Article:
2. Was the character Kathy in this episode really supposed to be the same one as in the previous episode? I’ve wondered about this, since The Brady Bunch tended to use the same actors over and over again in different roles and they seemed to have a thing for names like Kathy, Jenny, Gloria Carter and Gordon. My thoughts are that the actress was readily available for the part and that naming her character Kathy was just an oversight.

    And about the girl identified in the credits as Kyle–she was never mentioned by name. This happened a lot on The Brady Bunch. The bike salesman in the ep where Bobby attempts to runaway is listed in the credits as “Johnny,” but is never referred to by name. Same with “Harry,” the man at the store in the trading stamps episode. Later on in the series, the lady at the library in the Jesse James episode is referred to in the credits as “Miss Perry,” but is never referenced as such in the dialogue. But they’ve also done the opposite of this as well. The teacher Mrs. Whitfield is referenced only as “Schoolteacher” in the closing credits to the Snow White episode. And in the episode with Molly Webber, the guest of honor, Col. Dick Whitfield, is referenced only as “the astronaut.” Even though both characters are mentioned by name!

    Liked by 1 person

    1. Thanks for your thoughts Jamie! I’d forgotten about the credits listing the bike salesman by name, despite the name not being mentioned in the episode. I suppose the scripts might’ve listed the characters by name and even in some cut dialogue given the name. The title card department likely never saw a finished cut and just filled the order for that particular episode. Please share your thoughts in the future!


  3. From one of the books about the Brady Bunch. Christopher Knight didn’t know who Humphrey Bogart was when they filmed this. He was taught to act like Humphrey Bogart from Lloyd Schwartz the producer and who is Sherwood’s son. Christopher Knight’s impression is an impression of Lloyd Schwartz impersonating Humphrey Bogart.

    Liked by 2 people

    1. Correct, Marty… Knight explained that he was trying to stay up late to watch a Bogart movie the night before this episode was filmed…but he fell asleep and never saw the movie…so Lloyd did HIS impression of Bogart for Peter to copy.

      Liked by 1 person

      1. It seems like the thing with the teeth/lip and the rolling of the shoulders is what people tend to do when they impersonate Jimmy Cagney saying “you dirty rat”
        (which if I am not mistaken Jimmy Cagney never really said in any movie). So Christopher Knight may have been a little confused or he may have been directed to do so. Peter impersonating people has a trend. Impersonated Bogart.. English guy with umbrella.. stand-up comedian.. his twin Arthur… Sunflower girl…did I miss any lol?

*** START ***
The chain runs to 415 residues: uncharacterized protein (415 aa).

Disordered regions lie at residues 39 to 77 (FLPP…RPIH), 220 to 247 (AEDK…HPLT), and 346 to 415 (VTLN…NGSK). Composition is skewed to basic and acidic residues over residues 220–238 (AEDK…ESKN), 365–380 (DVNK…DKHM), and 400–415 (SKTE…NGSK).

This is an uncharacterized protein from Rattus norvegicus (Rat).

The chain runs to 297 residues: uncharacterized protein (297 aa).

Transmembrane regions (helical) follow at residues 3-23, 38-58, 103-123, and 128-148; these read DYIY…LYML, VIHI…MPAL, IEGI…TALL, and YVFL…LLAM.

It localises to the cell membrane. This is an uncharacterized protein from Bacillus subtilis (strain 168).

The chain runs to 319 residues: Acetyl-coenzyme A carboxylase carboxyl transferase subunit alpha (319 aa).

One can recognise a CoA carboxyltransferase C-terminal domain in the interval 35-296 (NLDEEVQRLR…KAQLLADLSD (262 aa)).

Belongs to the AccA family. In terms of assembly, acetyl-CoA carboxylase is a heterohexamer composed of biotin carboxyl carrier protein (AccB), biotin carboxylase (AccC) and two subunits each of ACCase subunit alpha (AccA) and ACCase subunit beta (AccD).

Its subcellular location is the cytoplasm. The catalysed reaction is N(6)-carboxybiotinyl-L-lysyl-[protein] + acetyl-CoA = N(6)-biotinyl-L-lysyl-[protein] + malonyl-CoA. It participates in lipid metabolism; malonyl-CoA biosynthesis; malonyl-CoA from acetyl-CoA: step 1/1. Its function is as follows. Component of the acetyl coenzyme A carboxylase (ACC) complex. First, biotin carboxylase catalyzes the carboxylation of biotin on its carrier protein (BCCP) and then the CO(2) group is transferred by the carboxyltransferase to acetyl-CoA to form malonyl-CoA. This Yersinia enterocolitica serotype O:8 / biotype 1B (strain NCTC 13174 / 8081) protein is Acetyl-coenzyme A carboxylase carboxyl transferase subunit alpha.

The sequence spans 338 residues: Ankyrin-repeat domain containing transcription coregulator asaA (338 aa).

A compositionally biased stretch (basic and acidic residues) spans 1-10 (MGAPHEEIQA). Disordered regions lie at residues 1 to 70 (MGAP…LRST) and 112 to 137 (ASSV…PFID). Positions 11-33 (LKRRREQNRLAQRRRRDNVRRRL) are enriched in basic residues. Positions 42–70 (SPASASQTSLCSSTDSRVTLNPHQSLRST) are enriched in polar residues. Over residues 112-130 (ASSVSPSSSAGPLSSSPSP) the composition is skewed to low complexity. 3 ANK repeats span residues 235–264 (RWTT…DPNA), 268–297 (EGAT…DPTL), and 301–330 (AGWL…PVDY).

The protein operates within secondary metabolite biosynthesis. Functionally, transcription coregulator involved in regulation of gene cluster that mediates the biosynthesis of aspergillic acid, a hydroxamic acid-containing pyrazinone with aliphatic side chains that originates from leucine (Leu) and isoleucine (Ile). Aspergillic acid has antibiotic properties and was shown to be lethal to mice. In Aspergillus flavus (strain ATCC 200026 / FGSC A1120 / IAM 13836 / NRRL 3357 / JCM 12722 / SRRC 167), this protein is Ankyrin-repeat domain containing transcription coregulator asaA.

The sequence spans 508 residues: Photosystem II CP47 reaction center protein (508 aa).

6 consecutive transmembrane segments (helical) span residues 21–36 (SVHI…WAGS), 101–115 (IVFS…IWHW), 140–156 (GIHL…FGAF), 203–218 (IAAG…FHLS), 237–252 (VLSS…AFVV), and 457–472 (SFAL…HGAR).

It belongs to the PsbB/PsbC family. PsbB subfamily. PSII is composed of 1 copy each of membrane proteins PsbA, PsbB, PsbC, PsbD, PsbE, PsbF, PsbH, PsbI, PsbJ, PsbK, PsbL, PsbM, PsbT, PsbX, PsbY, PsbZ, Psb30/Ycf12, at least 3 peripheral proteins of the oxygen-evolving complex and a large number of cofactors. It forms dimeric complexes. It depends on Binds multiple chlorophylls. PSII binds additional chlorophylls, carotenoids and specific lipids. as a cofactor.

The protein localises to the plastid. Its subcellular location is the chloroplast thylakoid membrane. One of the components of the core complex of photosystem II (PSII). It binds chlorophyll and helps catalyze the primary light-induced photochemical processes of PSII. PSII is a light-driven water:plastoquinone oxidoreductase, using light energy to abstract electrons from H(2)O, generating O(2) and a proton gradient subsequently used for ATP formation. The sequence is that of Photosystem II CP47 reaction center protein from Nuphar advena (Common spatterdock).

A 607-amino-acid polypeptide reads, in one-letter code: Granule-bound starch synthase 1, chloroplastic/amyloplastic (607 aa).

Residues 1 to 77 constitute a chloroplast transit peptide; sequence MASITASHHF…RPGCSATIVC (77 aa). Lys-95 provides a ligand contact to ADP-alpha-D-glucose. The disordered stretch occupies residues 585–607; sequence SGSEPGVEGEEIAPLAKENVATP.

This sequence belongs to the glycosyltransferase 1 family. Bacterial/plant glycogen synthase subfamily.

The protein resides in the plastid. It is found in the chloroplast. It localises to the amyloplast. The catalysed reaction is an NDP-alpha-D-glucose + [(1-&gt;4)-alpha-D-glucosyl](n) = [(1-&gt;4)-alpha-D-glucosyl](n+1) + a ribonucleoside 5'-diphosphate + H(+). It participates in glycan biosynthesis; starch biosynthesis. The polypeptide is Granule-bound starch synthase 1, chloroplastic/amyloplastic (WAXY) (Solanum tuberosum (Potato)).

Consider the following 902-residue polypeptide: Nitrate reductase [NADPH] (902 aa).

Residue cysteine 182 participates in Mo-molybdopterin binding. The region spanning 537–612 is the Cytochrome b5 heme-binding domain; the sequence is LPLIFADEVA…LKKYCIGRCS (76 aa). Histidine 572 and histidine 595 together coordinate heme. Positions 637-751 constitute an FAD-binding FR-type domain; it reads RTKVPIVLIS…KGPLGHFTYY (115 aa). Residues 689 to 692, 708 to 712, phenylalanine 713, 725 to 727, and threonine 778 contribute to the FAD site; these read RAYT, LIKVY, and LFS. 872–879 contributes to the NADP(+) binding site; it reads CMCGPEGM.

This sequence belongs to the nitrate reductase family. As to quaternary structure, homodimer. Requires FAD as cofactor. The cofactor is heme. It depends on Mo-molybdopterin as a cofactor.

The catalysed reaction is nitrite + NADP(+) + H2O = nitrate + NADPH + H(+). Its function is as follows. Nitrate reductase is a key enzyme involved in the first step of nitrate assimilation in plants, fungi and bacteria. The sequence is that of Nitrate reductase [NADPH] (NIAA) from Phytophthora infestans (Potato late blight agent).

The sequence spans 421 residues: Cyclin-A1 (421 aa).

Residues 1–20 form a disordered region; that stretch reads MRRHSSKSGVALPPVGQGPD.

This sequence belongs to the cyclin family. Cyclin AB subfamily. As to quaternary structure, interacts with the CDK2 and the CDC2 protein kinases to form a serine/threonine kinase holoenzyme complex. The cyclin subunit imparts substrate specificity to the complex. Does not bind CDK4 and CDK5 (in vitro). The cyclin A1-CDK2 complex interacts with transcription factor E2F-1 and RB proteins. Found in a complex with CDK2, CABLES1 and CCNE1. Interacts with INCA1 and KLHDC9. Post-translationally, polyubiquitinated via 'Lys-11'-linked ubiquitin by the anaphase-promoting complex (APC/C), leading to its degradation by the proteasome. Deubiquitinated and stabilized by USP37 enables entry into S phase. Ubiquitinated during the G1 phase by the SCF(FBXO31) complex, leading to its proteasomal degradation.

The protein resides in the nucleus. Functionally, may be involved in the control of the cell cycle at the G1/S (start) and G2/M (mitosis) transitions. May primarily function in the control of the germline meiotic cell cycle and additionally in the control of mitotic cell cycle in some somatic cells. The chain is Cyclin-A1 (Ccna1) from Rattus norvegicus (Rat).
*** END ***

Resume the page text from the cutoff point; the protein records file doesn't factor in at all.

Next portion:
Liked by 1 person

  4. 1. Are Bobby and Cindy in the same class?
    2. How groovy is Greg’s purple outfit?
    3. When did the boys get a TV in their room?
    4. The background tune being played when Peter’s English personality walks away is called “The British Grenadiers” marching song.
    5. The way Peter talks about being the “first pick” or “fourth pick” for a party makes it seem like parties are some sort of sports draft.

    Liked by 1 person

  5. Small continuity error. When Peter is talking on the phone about being the fourth person invited to the party he’s wearing a blue shirt. As he hangs up you can tell he is wearing a pink shirt very briefly in part of the frame. I don’t have a chance to post a picture of this but if someone else wants to… go for it.

    Liked by 1 person

  6. The kids at the party were rude, finishing Peter’s jokes; the question-and-answer riddle format just wasn’t working out for him.

    That scene reminded me of the office where I used to work; there was a guy who’d come in with a “joke of the day” straight from the weekly “Metropolitan Diary” column of The New York Times. I think he was going for riddles to impress his co-workers, but most entries in the paper’s column were anecdotes or short poems; nothing that had a question that ended in a punchline.

    Perhaps Peter would have been more successful if he became a raconteur, a storyteller. People would be least likely to finish his stories for him, instead hanging on to every word until the end.

    Liked by 1 person

  7. Hopefully, Marcia came to her senses and realized it was silly to be so mad at Kathy. Wasn’t Kathy’s fault that she beat out Marcia. Marcia was being a poor sport or so it seems. And, in the previous episode, Kathy seemed like a very nice girl. So, it’s nice to see that they are friends.

    Liked by 1 person

  8. Do u think maybe it was Buddy Hinton or one of those jerks on Peter’s football team who told him he had no personality? I also found it odd that in the previous episode Kathy was Marcia’s bitter rival when in this ep they were friends. I also figured Bobby and Cindy interrupted the party with the lame fire drill to get back at him for leaving them out.

    Liked by 1 person

    1. Great thoughts Jim. I don’t see Buddy being on too many party invite lists; especially if a guy like Peter was ranked #4! However, one of the football players is a good possibility. Especially since one of them was at Peter’s party. I hadn’t thought about Bobby and Cindy being chapped at being excluded. Thanks for sharing!